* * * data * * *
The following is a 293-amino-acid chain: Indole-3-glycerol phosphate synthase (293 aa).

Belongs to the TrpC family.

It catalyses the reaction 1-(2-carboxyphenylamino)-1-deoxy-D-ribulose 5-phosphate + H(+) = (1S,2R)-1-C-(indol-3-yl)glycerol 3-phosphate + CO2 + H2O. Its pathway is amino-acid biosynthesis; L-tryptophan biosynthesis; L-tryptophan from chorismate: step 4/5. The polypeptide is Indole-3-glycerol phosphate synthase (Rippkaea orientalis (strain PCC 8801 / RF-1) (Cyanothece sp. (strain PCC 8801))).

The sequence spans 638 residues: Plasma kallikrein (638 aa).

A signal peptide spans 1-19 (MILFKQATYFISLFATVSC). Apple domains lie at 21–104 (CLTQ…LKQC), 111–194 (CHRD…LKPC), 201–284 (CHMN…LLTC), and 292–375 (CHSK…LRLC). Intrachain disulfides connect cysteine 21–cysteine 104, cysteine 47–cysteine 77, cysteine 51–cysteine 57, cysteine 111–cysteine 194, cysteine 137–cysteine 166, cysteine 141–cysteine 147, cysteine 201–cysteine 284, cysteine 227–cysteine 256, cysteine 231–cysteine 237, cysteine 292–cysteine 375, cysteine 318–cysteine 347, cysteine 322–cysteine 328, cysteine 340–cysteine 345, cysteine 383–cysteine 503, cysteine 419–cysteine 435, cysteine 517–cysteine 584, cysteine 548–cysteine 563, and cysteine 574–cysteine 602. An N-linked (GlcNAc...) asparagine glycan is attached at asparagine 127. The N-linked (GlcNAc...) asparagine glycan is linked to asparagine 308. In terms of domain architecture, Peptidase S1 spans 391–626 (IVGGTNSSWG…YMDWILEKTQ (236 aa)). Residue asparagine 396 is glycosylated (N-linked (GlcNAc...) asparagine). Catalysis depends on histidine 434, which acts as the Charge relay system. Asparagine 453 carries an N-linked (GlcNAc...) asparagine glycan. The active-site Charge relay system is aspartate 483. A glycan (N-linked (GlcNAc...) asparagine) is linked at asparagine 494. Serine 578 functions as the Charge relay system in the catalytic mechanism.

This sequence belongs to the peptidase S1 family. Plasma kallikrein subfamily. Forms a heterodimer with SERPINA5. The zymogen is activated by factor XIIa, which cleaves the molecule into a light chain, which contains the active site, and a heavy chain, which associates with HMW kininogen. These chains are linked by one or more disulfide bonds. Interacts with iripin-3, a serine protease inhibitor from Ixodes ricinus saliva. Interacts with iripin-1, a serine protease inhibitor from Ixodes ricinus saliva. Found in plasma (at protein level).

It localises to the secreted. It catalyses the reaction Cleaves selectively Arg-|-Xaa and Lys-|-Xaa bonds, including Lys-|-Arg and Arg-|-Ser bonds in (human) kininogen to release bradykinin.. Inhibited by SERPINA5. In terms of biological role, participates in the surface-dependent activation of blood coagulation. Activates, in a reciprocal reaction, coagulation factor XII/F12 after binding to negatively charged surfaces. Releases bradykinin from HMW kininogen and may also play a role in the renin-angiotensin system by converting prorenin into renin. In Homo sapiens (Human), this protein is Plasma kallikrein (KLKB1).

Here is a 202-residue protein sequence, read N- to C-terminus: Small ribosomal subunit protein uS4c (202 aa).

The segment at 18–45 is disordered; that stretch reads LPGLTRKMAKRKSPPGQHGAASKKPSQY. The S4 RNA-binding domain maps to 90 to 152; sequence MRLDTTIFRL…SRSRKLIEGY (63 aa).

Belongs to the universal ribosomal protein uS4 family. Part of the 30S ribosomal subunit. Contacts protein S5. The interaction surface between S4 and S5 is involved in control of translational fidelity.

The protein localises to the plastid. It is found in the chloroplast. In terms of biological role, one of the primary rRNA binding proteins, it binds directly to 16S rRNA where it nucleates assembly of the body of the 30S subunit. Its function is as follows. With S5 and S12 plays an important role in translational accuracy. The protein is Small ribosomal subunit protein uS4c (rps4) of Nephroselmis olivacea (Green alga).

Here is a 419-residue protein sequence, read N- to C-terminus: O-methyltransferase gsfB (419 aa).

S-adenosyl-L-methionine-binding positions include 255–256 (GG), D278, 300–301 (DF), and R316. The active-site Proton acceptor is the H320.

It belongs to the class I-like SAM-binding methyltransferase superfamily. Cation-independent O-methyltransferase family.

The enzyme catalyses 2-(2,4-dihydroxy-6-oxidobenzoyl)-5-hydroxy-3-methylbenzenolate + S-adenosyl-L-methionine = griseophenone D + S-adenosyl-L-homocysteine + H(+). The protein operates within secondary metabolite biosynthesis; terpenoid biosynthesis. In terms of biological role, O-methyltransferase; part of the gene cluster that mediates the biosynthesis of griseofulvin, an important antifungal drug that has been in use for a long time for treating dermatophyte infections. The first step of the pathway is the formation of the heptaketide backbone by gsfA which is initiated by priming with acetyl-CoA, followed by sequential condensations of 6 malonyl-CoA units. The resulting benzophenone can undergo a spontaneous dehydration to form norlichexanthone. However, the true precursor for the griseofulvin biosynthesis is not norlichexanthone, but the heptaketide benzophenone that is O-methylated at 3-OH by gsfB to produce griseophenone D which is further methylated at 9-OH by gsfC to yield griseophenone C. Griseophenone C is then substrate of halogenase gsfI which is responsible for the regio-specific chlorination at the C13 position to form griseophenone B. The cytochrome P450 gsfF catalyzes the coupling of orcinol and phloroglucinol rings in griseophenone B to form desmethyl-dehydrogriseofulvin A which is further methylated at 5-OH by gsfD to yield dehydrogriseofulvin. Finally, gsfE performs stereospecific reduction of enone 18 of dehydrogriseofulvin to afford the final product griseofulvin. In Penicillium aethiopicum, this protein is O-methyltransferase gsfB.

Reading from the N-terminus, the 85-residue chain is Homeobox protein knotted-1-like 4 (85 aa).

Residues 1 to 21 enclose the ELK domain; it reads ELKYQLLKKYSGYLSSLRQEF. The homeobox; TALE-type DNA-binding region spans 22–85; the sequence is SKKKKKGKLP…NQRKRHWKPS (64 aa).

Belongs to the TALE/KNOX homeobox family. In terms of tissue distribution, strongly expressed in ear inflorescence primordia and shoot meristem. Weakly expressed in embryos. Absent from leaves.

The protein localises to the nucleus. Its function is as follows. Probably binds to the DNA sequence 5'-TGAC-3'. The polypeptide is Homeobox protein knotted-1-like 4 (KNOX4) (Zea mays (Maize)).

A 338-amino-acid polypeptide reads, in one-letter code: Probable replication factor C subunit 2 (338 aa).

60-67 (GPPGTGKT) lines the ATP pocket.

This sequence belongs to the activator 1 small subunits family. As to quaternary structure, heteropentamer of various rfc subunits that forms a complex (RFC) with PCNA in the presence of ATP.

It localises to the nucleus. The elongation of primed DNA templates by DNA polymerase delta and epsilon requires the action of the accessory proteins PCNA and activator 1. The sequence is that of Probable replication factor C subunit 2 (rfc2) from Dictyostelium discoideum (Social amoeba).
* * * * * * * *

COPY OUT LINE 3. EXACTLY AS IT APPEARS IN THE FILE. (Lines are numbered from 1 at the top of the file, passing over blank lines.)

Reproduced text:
It catalyses the reaction 1-(2-carboxyphenylamino)-1-deoxy-D-ribulose 5-phosphate + H(+) = (1S,2R)-1-C-(indol-3-yl)glycerol 3-phosphate + CO2 + H2O. Its pathway is amino-acid biosynthesis; L-tryptophan biosynthesis; L-tryptophan from chorismate: step 4/5. The polypeptide is Indole-3-glycerol phosphate synthase (Rippkaea orientalis (strain PCC 8801 / RF-1) (Cyanothece sp. (strain PCC 8801))).